Might I suggest an activity for you on Thursday?
Come tell your story. Or just come and listen to others tell theirs at Story Night in Manette.
The event starts at 7 p.m. and we have to be out of there by about 9 p.m. because Karaoke takes over the Manette Saloon.
If you wish to tell a story, here are the basic rules. Stories must be:
- Less than five minutes long
- Within the night’s theme: “Schooled”
“I’ve been telling people for years that it’s probably one of the earliest forms of entertainment in the history of humans. Secondly, if the conspiracy theorists are correct and one day all the power shuts down, then much of our entertainment will be what we can do in person, like sing or dance. Storytelling will also be a big part of the mix.
“Storytelling events also connect us to people we might not otherwise know. We hear their stories and our beliefs about issues, lifestyles and life’s triumphs and mistakes becomes something human. If we’re not careful, storytelling makes us empathetic.
“Finally, it’s fun. You shouldn’t miss it.”
In 1999 or 2000 I attended a storytelling festival in Provo, Utah. That’s probably the first place I had ever become interested in the activity, though I always enjoyed public speaking. I know. I’m weird that way. I get scared, but I love it.
There are not that many opportunities for on-stage storytelling, so over the years I worked on improving my storytelling in my reporting. I also listened to shows that offer excellent examples, such as “This American Life” and “The Tobolowsky Files.” And then I heard The Moth, which is when I became interested in hosting an event. Angela Dice, a former reporter here, and I talked about it for years, but didn’t quite feel confident or disposed with a lot of time to get one going.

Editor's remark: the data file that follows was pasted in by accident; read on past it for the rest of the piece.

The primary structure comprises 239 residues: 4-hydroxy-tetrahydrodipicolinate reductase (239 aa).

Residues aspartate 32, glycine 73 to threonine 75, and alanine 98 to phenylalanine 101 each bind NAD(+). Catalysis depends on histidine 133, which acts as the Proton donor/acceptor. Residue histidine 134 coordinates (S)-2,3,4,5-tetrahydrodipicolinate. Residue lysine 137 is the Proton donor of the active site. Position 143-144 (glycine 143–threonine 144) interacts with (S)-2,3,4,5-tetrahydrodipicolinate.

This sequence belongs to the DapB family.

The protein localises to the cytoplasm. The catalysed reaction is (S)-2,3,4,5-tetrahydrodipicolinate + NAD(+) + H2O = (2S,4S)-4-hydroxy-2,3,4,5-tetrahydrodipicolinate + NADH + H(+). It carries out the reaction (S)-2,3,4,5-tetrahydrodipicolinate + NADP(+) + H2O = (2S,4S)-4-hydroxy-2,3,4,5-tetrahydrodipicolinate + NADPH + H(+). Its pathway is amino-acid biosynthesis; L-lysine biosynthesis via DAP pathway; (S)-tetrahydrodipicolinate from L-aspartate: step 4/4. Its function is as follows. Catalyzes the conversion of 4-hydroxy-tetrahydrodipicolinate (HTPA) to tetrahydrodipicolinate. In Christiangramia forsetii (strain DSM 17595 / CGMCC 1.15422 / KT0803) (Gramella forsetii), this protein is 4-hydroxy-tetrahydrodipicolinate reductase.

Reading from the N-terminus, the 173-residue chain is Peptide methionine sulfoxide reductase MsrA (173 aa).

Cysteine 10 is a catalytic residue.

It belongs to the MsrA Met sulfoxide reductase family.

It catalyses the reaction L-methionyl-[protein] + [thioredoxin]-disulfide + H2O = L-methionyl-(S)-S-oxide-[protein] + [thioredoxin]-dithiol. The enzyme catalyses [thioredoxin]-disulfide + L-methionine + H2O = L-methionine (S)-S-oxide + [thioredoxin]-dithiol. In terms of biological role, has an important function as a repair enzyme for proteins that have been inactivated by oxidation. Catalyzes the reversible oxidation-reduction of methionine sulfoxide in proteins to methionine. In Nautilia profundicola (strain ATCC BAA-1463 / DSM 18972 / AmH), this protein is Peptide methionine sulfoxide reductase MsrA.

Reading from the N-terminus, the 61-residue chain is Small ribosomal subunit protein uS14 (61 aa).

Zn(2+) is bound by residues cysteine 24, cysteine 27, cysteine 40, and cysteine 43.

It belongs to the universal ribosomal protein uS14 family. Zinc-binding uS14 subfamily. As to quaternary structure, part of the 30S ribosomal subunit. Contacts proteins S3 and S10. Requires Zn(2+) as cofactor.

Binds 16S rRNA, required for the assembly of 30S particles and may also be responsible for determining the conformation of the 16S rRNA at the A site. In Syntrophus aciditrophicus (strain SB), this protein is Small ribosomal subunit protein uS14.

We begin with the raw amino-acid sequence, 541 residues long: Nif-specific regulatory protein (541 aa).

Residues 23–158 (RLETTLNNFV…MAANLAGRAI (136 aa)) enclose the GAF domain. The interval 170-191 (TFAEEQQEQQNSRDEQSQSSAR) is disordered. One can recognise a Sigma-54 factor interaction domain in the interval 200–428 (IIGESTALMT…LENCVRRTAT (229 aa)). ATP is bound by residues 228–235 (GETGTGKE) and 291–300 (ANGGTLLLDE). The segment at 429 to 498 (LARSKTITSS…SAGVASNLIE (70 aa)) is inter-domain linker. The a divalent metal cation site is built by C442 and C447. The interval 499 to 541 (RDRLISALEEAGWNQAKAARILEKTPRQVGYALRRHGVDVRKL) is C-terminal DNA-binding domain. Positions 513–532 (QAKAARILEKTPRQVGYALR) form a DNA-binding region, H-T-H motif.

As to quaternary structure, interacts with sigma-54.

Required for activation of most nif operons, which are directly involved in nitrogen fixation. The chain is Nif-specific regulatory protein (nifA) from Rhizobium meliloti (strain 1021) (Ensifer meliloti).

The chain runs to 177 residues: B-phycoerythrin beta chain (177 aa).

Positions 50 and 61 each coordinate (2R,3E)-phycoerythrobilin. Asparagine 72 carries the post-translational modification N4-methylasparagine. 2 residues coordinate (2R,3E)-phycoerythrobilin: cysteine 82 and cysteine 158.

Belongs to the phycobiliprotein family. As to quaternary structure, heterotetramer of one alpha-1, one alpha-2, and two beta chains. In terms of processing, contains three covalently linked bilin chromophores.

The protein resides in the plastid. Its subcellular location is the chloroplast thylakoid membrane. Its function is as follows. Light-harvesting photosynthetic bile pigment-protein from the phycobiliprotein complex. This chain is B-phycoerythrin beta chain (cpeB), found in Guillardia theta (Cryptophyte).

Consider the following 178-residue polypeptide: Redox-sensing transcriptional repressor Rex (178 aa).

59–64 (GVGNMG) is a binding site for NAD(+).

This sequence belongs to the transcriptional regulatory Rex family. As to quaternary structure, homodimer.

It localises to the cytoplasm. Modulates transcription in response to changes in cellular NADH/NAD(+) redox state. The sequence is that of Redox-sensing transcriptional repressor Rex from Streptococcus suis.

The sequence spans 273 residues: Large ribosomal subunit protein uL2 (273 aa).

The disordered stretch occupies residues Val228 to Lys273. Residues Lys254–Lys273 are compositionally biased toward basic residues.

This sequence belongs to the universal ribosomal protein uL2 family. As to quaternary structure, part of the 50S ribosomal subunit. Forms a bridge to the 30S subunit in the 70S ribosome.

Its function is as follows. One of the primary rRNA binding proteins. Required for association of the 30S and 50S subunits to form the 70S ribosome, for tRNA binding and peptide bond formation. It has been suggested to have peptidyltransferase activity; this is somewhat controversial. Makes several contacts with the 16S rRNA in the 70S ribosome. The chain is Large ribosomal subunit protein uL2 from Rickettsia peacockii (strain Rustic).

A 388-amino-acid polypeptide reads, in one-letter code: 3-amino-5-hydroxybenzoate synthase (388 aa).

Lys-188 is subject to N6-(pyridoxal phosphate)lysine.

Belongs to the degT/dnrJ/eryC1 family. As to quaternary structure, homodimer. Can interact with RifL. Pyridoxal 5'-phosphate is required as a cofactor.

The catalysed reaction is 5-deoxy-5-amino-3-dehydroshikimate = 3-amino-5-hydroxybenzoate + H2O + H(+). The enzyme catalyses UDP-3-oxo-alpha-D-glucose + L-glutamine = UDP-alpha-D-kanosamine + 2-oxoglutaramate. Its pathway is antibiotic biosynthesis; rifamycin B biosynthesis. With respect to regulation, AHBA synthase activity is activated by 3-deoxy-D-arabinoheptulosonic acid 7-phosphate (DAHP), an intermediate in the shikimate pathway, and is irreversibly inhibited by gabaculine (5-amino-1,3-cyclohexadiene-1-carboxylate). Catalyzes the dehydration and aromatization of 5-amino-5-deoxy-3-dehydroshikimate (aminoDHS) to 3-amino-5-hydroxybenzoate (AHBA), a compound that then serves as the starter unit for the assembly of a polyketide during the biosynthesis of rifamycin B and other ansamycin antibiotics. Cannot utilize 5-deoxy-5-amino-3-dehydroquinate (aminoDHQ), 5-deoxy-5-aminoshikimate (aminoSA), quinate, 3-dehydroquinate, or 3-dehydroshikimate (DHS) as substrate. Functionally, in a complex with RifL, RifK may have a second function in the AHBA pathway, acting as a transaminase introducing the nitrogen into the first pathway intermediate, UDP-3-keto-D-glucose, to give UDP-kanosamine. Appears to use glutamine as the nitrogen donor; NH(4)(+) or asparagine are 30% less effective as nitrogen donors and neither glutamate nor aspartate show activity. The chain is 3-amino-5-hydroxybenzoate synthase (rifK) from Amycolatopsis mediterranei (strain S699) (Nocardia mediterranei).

Then a few months ago Josh Farley, a fellow reporter who runs the outstanding Kitsap Quiz Night, asked me what I needed to get started. Turns out what I really needed was to have him ask me that question. He introduced me to Rebecca Dove Taylor at the Manette Saloon and we eventually set a date. Since then, it’s gone from slow simmer to full on burn as far as planning. And now the event is upon us.
A couple weeks ago I finally got to attend a Story Slam in Seattle put on by The Moth. And last week I participated in another Story Slam on Bainbridge Island put on by Field’s End. My message to you? You’ll do fine. Come tell your story. On the Facebook page and on the website are some tips to help you prepare to tell your story if you choose to give one. The winning storyteller on Thursday walks away with the fine jewelry you see pictured here. And I plan on bringing other prizes. I’m still working on those details.
The biggest prize, however, is just whatever you get out of being there. If you speak you get that experience. If you don’t, you get the thrill of hearing others and sharing a night with friends. I’ve been to a few of these and I’ve never been to one that wasn’t fun. And hey, even if you don’t tell a story, you could win a prize! You’ll find out about that on Thursday.